The Citizen Rights toolkit has been produced by the European Civic Forum and European Alternatives as part of the Citi-Rights project. The report addresses recommendations and inputs to European Institutions, aimed at better protecting rights enshrined in EU Treaties and including citizens in EU level decision making.
Introducing it to different policy-makers (Mr. Nemitz from the DG Justice, Waltraud Heller from the FRA Agency and Tanja Fajon, MEP), European Alternatives and the European Civic Forum proposed something new in the way to address the democratic challenges and the threats to fundamental rights in the EU – more participation, more dialogue and placing the citizen at the heart of European policy making.
The discussion also gave the floor to several activists from various EU countries, where threats to fundamental rights were a daily issue civil society organisations have to deal with. From Hungary to Spain, France, Croatia and recently Poland, attempts to reduce civil liberties by the governments illustrate the current challenges for EU institutions, which either lack of efficient tools or are unable to put into practice existing ones, as explained by Tanja Fajon, a Slovenian member of the European Parliament (S&D). However, all participants agreed on the urgency for appropriate actions by EU institutions to ensure that democratic principles and Fundamental rights be respected in all member states. 
A more in-depth analysis of the situation can be found on ECF website and Activizenship #2.


 

Save the date for 2016 European Civic Days, 29-30 May, Amsterdam


The European Civic Forum organises its annual General Assembly and Conference on 29 and 30 May in Amsterdam, with the support and in partnership with its Dutch member Netwerk Democratie, an NGO that tries to raise a resilient democracy in which citizens are more involved and are being enabled to actively contribute.
ECF event will be part of a broader series of events on democratic and cultural renewal in Europe from a citizen’s perspective, organized by Netwerk Democratie and their partners in the frame of the Dutch EU Presidency. This debate series explores different city policies and alternative practices which are reinvigorating democracy and transforming our cities and regions for the common good. We will meet people who are part of a growing movement of urban citizen co-development who are tackling issues on urban planning, cultural community initiatives, safeguarding and preservation of public space and participatory governance. The series is part of the Europe by People programme in the framework of the Dutch Presidency from January – July 2016.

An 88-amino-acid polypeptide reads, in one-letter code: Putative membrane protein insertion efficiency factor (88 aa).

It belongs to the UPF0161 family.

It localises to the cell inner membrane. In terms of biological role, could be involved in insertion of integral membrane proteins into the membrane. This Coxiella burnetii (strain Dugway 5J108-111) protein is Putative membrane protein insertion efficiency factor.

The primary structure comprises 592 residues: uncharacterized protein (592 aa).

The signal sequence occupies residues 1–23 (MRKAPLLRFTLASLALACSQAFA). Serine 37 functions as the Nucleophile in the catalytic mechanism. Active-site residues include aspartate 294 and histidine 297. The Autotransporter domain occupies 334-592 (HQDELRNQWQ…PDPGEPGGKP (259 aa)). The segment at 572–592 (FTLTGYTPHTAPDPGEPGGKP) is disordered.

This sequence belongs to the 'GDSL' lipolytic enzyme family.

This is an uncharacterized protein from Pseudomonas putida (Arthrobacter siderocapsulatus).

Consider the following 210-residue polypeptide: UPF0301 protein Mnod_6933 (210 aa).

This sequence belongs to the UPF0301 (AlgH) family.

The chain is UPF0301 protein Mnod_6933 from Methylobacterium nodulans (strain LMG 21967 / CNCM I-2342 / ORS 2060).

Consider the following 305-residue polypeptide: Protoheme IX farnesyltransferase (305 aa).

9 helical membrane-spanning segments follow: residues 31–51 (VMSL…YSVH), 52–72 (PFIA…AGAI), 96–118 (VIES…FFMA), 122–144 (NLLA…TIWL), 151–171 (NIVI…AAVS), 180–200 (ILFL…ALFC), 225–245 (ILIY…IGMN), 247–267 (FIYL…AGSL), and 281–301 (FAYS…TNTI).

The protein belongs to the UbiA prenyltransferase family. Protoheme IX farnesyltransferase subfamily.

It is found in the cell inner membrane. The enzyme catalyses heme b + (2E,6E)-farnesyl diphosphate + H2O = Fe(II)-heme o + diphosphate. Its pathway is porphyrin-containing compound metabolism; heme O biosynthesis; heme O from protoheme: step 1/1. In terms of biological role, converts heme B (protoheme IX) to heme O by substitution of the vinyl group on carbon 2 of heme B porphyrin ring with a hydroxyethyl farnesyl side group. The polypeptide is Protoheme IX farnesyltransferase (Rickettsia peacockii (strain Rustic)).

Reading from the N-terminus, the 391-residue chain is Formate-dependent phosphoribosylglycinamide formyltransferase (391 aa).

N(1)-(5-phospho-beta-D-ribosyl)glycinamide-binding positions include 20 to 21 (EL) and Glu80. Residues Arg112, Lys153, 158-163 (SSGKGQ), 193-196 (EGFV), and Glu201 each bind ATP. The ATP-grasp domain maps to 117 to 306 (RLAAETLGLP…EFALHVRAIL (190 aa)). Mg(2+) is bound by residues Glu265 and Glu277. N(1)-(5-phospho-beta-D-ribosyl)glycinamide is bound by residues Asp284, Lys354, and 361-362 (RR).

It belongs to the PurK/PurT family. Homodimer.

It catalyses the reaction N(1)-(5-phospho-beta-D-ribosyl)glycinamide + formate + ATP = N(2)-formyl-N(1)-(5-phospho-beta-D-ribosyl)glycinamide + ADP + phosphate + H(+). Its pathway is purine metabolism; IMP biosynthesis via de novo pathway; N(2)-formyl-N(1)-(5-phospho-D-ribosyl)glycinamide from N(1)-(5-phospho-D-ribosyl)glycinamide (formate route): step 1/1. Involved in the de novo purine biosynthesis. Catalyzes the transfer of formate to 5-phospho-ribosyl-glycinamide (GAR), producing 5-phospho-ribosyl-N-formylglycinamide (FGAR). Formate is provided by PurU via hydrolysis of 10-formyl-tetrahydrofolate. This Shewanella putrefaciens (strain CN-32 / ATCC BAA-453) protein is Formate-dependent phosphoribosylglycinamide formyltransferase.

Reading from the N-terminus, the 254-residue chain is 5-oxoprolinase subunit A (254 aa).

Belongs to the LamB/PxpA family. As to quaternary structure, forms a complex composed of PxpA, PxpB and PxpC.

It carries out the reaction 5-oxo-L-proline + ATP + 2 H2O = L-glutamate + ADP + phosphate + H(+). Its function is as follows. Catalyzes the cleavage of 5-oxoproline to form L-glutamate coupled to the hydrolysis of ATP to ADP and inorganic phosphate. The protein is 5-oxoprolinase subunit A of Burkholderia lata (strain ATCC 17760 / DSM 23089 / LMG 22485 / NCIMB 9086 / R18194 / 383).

On 30 May the ECF conference “Democracies in Transition” will be part of the City Makers Summit organised by Pakhuis de Zwijger, a cultural organisation working on urban challenges of today and engaging “city makers” from active citizens, to (creative) entrepreneurs, urban professionals, civil servants, scientists, residents’ initiatives, SME’s, government, NGO’s, research and educational institutions in shaping the city in transition. The working day will start with The Wall walking tour and continue with many workshops and roundtables exploring the multiple challenges facing our democratic societies today and the urgency to redesign democratic frameworks for the common good and more just and sustainable societies.
More info on programme and registration will follow soon.

 
 

News from the Network

 
 

Must we wait until 23 June? – by Democracy International



On 23 June the Britons will vote not only on UK’s membership in the EU, but on the very future of the European Union. Though they have every right to vote, the referendum is yet another warning shot fired against European democracy.
Millions of people across Europe want more democracy in the EU, but these voices have been utterly ignored during the EU reform negotiations. Our political elites are taking decisions over our heads, thinking more about their own re-election than about the needs of us, the citizens. Instead of building a stronger European democracy, they are offering ad hoc piecemeal solutions that are meant to appease us.

We do not want to be silenced, we want to have a say on Europe!